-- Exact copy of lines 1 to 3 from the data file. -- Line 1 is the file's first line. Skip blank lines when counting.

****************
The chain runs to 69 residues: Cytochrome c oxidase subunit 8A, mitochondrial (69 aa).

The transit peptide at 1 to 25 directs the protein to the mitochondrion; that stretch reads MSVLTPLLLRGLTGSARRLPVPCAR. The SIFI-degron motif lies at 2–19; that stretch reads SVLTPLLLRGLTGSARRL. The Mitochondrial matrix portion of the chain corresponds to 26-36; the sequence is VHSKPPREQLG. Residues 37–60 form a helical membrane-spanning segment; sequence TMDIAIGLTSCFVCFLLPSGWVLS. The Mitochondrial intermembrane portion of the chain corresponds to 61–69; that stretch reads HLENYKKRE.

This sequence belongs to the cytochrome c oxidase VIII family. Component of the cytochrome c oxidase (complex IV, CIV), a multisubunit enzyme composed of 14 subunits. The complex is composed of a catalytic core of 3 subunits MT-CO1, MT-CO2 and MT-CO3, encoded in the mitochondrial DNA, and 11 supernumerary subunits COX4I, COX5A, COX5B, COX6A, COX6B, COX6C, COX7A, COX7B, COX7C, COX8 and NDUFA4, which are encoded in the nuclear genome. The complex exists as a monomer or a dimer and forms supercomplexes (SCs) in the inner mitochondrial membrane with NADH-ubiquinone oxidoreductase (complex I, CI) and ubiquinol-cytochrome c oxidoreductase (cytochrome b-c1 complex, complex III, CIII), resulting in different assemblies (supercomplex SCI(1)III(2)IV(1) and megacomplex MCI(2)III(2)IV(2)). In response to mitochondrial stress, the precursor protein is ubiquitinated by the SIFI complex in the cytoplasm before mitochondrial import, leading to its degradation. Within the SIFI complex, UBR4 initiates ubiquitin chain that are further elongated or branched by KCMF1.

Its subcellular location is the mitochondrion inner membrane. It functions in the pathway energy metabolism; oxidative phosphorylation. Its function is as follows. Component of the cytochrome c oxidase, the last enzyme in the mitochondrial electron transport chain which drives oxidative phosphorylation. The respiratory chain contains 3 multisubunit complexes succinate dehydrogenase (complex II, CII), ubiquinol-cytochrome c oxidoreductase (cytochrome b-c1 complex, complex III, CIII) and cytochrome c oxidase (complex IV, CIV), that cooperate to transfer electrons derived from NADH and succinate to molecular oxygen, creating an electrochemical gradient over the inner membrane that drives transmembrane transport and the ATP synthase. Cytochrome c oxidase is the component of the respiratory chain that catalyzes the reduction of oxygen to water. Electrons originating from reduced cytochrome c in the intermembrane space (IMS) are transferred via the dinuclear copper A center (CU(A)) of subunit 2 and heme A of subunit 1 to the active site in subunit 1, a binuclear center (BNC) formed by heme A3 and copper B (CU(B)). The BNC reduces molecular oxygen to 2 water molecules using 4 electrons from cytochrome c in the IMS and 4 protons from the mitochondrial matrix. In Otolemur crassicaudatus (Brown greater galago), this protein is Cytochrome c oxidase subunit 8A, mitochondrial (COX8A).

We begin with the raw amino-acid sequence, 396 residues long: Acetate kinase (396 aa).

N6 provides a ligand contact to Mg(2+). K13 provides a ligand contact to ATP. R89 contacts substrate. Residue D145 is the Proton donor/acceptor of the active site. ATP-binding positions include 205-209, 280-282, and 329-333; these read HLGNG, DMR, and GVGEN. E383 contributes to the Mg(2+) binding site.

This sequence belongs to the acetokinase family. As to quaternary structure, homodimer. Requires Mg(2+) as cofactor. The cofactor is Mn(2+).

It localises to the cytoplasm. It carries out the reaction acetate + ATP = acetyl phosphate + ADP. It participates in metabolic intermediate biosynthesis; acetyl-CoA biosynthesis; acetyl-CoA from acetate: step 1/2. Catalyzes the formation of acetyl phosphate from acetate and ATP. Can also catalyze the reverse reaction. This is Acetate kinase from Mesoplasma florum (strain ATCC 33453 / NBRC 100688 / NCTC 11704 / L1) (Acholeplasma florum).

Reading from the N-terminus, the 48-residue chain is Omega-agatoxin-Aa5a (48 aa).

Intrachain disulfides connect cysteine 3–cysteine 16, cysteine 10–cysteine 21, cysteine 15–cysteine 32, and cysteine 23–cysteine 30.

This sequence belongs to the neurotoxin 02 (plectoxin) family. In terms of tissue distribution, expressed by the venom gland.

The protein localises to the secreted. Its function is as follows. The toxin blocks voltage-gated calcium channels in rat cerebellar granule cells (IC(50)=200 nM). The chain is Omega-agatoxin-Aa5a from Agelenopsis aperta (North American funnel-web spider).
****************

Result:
The chain runs to 69 residues: Cytochrome c oxidase subunit 8A, mitochondrial (69 aa).

The transit peptide at 1 to 25 directs the protein to the mitochondrion; that stretch reads MSVLTPLLLRGLTGSARRLPVPCAR. The SIFI-degron motif lies at 2–19; that stretch reads SVLTPLLLRGLTGSARRL. The Mitochondrial matrix portion of the chain corresponds to 26-36; the sequence is VHSKPPREQLG. Residues 37–60 form a helical membrane-spanning segment; sequence TMDIAIGLTSCFVCFLLPSGWVLS. The Mitochondrial intermembrane portion of the chain corresponds to 61–69; that stretch reads HLENYKKRE.

This sequence belongs to the cytochrome c oxidase VIII family. Component of the cytochrome c oxidase (complex IV, CIV), a multisubunit enzyme composed of 14 subunits. The complex is composed of a catalytic core of 3 subunits MT-CO1, MT-CO2 and MT-CO3, encoded in the mitochondrial DNA, and 11 supernumerary subunits COX4I, COX5A, COX5B, COX6A, COX6B, COX6C, COX7A, COX7B, COX7C, COX8 and NDUFA4, which are encoded in the nuclear genome. The complex exists as a monomer or a dimer and forms supercomplexes (SCs) in the inner mitochondrial membrane with NADH-ubiquinone oxidoreductase (complex I, CI) and ubiquinol-cytochrome c oxidoreductase (cytochrome b-c1 complex, complex III, CIII), resulting in different assemblies (supercomplex SCI(1)III(2)IV(1) and megacomplex MCI(2)III(2)IV(2)). In response to mitochondrial stress, the precursor protein is ubiquitinated by the SIFI complex in the cytoplasm before mitochondrial import, leading to its degradation. Within the SIFI complex, UBR4 initiates ubiquitin chain that are further elongated or branched by KCMF1.